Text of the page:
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SER. XLII. Against evil-Speaking.mo-- Tit. iii. 2. To speak evil of no man,
page 1 Ser. XLIII. XLIV. XLV. XLVI. Concerning the divinity and
incaränation of our blessed Saviour.John i. 14. The Word was made flesh, and dwelt among us; (and we bebeld his glory, the glory as of the only begotten of the father), full of grace and truth,
42. 68. 83 SER. XLVII. Concerning the sacrifice and fatisfaction of Chrift, &c.
Heb. ix. 26. But now once in the end of the world hath he appeared to take away sin by the sacrifice of himself, SER. XLVIII. Conceroing the unity of the divine nature, and the
blessed Trinity, Go. Tim. ii. s. For there is one. God, SER. XLIX. Concerning resolution and stedfastness in religion.
Joth. xxiv. 15. But as for me and my house, we will serve the Lord,
Ser. L. Concerning family, religion. Josh. xxiv. 15. But as for me and my bouse, we will serve the Lord,
163 SER. LI. LII. LIII. Of the education of children: Prov. xiii,
6. Train up a child in the way he should go ; and when he is old, he will not depart from it,
177, 198. 212 SER. LIV. Of the advantages of an early piety.
Ecclef. xii. I, Remember now thy Creator in the days of thy youth, while the evil days come not, nor the years draw nigh, when thou shalt say, I have sio pleasure in them,
Sc&t. I. The cxplication of the terms of the question,
253 Sect. III,
P. A RT III.
In which Mr S.'s demonstrations and corollaries are exa-
Preached before the King and Queen, at Whitehall, Feb.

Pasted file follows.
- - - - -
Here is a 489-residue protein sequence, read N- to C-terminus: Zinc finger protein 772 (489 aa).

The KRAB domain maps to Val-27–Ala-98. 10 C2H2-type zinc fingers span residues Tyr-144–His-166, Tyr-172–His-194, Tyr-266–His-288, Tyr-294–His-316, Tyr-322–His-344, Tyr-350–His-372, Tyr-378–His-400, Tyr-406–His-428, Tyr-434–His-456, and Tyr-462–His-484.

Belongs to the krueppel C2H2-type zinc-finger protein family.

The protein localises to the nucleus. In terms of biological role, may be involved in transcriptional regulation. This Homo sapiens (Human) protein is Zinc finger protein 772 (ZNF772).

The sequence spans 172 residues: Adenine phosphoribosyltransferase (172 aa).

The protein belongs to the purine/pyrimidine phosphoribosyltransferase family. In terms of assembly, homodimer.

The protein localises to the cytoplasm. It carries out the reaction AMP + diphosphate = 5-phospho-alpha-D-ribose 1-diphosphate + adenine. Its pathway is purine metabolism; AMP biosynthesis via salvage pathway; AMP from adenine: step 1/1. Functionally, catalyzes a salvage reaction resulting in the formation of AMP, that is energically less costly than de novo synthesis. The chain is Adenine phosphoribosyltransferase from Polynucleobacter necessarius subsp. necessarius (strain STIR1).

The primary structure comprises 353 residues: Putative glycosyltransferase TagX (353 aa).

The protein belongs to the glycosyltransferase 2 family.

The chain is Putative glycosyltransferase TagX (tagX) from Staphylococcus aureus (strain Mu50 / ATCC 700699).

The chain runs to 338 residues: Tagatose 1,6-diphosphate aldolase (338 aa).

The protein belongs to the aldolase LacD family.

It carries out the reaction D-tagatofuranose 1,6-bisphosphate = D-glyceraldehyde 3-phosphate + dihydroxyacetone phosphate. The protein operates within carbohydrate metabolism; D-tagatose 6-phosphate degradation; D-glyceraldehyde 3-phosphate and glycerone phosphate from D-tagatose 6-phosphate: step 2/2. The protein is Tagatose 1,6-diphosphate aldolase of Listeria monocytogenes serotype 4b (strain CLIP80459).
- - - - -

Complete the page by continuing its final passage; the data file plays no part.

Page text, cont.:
ENERAL persuasives to repentance and a good life, and invectives against fin and wickedness at large, are certainly of good use to recom
mend religion and virtue, and to expose the deformity and danger of a vicious course. But it must be acknowledged, on the other hand, that these general difcourses do not so immediately tend to reform the lives of men; because they fall among the croud, but do not touch the consciences of particular persons in ro sensible and awakening a manner, as when we treat of particular duties and sins, and endeavour to put men upon the practice of the one, and to reclaim them from the other, by proper arguments taken from the word of God, and from the nature of particular virtues and vices.
The general way is, as if a physician, instead of applying particular remedies to the distemper of his patient, kould entertain him with a long discourse of diseases in general, and of the pleasure and advantages of health ; and earnestly persuade him to be well, without taking his particular disease into consideration, and prescribing remedies for it.
But if we would effectually reform men, we must take to task the great and common disorders of their lives, and represent their faults to them in such a manner, as may convince them of the evil and danger of them, and put them upon
the endeavour of a cure. And to this end I have pitched upon one of the com. mon and reigning vices of the age, calumny and evil[peaking; by which men contract so much guilt to them. felves, and create so much trouble to others; and from VOL. III.